In 1953, Norm Larsen, founder of the Rocket Chemical Company, invented this handy lubricant as a water displacement ("WD") and corrosion inhibitor for the Atlas Intercontinental Ballistic Missile. Allegedly, it was his 40th attempt to perfect the formula, which is a trade secret; to avoid full disclosure of its ingredients, it has never been patented. Based in San Diego, California, Larsen’s invention became commercially available in the city’s hardware stores five years later.

Duct Tape

Saturday, March 15, 2014

Overzealous Policing & Prosecution

Part I:  Traffic Stop

Just after midnight on October 29, 2013, I traveled down Ross Avenue in a corridor of unincorporated west St. Louis County, Missouri, between Maryland Heights and Creve Coeur. I was only minutes from my residence, to which I was returning home after purchasing gas at a gas station on Lackland Avenue, off Page Avenue, in Maryland Heights; as I had done numerous times before, it was a round-trip of less than ten minutes not including the fill-up. After coming to a complete stop at the posted stop sign at the intersection of Ross Avenue and Merrick Drive, I proceeded on as usual down Ross Avenue toward Olive Boulevard. There was no one else on the road. Immediately, a St. Louis County police officer, who had not been travelling behind me nor was present at the intersection, approached with their emergency lights on. I was confused and disoriented by the sudden appearance of the police car, apparently entering the roadway from one of two subdivision entrances that comprised part of the intersection. At first thinking the police officer needed to get around me, I steered to the edge of the narrow roadway as best I could in order to give them room; realizing this was not the case, I turned onto the next available side street just past the intersection – less than a minute from my residence – with the police officer pulling in behind.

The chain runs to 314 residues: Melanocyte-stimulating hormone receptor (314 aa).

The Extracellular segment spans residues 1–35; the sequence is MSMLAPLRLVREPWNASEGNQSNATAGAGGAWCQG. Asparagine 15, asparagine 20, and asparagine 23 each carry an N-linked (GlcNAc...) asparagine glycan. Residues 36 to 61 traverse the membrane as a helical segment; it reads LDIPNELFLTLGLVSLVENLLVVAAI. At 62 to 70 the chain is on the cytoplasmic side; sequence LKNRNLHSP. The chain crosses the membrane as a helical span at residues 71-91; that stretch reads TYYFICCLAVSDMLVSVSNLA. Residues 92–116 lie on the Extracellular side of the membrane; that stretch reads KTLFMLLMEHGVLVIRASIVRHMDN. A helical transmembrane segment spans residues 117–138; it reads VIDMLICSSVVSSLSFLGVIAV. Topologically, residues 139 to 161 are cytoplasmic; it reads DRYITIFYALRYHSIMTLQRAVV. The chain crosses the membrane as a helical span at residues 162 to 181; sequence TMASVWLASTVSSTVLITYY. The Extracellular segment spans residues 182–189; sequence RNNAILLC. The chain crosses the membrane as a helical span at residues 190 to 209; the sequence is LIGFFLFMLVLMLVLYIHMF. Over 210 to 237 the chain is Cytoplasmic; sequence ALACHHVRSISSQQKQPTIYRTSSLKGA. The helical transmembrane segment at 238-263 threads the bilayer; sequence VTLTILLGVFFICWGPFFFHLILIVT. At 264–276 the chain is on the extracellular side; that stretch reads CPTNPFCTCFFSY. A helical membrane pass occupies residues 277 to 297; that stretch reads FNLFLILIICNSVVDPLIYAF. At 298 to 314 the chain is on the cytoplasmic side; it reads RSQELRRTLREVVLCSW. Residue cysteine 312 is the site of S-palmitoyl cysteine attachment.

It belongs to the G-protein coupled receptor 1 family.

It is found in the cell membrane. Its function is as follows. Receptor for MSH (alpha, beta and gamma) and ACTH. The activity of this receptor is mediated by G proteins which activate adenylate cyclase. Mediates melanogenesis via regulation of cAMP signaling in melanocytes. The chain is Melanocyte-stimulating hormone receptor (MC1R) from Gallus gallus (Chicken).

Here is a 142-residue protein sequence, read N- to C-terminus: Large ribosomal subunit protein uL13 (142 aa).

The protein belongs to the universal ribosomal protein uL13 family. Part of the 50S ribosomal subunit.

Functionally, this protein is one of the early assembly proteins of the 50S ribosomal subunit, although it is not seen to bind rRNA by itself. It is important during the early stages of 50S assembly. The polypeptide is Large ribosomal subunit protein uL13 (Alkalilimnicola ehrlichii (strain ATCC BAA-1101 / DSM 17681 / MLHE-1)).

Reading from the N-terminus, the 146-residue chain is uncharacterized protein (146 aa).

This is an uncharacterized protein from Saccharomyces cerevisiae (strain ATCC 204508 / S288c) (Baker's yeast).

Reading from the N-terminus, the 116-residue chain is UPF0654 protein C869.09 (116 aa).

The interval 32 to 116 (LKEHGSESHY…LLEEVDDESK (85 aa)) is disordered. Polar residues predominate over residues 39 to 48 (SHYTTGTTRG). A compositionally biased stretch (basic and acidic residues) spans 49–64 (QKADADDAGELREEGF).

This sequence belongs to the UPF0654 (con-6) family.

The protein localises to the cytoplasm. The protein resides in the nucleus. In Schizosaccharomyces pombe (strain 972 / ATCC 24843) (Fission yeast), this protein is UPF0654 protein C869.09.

After some heated discussion concerning the matter, given my familiarity of and longstanding residence in the area, the police officer, Jasmine Schmidt, proceeded to cite me for allegedly failing to make a “complete stop at stop sign on stop line.” According to the citation, it was a violation of St. Louis County Ordinance 1206.030, “Intersections Where Stop Required,” which states, “Traffic on the highways or roadways in Schedule VI of this code shall stop before entering the intersection of the named highway or roadway described in Schedule VI.” Legal experts, particularly police officers who have discussed the matter with me, informally call this a “fishing expedition” citation used as a means to cite motorists for other, usually more serious, offenses. They suggested that Officer Schmidt clearly believed I was doing something else illegal, possibly drunk driving given the hour; when that proved false, she manufactured another, less serious traffic violation. When handing me the citation, she even noted on it the place and manner in which I could conveniently pay the fine. This immediately called into question another motive:  revenue generation.